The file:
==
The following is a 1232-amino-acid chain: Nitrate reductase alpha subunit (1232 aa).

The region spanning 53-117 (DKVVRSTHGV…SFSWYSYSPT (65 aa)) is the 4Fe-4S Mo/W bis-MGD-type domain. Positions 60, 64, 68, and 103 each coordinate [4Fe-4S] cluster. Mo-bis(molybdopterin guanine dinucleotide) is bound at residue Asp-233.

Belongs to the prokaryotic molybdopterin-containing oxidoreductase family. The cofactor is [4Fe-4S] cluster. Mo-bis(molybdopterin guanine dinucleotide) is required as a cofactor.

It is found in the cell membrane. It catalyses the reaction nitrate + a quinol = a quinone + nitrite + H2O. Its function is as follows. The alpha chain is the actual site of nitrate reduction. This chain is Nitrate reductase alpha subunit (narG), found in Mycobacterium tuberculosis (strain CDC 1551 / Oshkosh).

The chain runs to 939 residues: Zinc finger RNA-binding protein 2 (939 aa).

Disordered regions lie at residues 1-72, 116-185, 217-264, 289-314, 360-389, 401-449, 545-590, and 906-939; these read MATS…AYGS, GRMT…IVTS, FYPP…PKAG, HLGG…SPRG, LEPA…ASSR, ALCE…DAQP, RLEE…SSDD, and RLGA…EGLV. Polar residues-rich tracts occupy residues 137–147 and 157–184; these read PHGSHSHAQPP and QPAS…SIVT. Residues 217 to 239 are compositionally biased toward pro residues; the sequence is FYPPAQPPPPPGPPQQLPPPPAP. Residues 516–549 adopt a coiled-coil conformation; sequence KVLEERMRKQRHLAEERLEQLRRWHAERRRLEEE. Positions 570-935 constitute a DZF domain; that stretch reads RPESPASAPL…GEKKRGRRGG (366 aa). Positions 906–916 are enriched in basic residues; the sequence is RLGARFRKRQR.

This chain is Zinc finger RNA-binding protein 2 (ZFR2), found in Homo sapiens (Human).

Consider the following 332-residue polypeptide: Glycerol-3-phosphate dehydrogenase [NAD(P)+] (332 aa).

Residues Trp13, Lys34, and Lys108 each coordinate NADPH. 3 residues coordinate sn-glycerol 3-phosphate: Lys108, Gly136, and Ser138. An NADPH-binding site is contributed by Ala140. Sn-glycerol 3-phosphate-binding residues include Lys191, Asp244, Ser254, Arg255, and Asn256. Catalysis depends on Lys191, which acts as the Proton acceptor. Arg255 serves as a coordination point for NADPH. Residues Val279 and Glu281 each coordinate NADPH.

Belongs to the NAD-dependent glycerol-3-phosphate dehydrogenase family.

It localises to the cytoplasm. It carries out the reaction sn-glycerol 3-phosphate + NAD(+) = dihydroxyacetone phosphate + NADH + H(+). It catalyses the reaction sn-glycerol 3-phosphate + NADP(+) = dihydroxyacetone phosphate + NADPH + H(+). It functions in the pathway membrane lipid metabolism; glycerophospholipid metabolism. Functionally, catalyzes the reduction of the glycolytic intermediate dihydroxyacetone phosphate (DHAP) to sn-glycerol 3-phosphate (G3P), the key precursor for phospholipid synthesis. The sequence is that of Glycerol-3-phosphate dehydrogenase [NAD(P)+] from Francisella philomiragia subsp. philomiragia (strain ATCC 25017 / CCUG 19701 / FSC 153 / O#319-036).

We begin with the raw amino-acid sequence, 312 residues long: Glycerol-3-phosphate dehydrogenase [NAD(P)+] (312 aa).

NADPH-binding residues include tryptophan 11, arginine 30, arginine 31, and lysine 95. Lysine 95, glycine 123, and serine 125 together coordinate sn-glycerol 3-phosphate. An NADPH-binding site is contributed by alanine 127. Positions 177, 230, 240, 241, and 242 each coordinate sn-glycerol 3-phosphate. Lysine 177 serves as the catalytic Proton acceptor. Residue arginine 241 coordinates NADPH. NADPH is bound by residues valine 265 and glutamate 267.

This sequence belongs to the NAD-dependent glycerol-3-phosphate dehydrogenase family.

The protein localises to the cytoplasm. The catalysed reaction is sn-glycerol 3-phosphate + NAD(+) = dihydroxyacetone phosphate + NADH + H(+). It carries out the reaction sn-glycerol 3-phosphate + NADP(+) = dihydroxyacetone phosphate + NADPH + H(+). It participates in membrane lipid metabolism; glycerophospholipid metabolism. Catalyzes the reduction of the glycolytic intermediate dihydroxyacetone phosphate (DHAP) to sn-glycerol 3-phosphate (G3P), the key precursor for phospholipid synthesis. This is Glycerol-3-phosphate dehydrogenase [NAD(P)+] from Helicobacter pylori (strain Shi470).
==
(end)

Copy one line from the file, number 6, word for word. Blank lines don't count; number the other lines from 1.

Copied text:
Disordered regions lie at residues 1-72, 116-185, 217-264, 289-314, 360-389, 401-449, 545-590, and 906-939; these read MATS…AYGS, GRMT…IVTS, FYPP…PKAG, HLGG…SPRG, LEPA…ASSR, ALCE…DAQP, RLEE…SSDD, and RLGA…EGLV. Polar residues-rich tracts occupy residues 137–147 and 157–184; these read PHGSHSHAQPP and QPAS…SIVT. Residues 217 to 239 are compositionally biased toward pro residues; the sequence is FYPPAQPPPPPGPPQQLPPPPAP. Residues 516–549 adopt a coiled-coil conformation; sequence KVLEERMRKQRHLAEERLEQLRRWHAERRRLEEE. Positions 570-935 constitute a DZF domain; that stretch reads RPESPASAPL…GEKKRGRRGG (366 aa). Positions 906–916 are enriched in basic residues; the sequence is RLGARFRKRQR.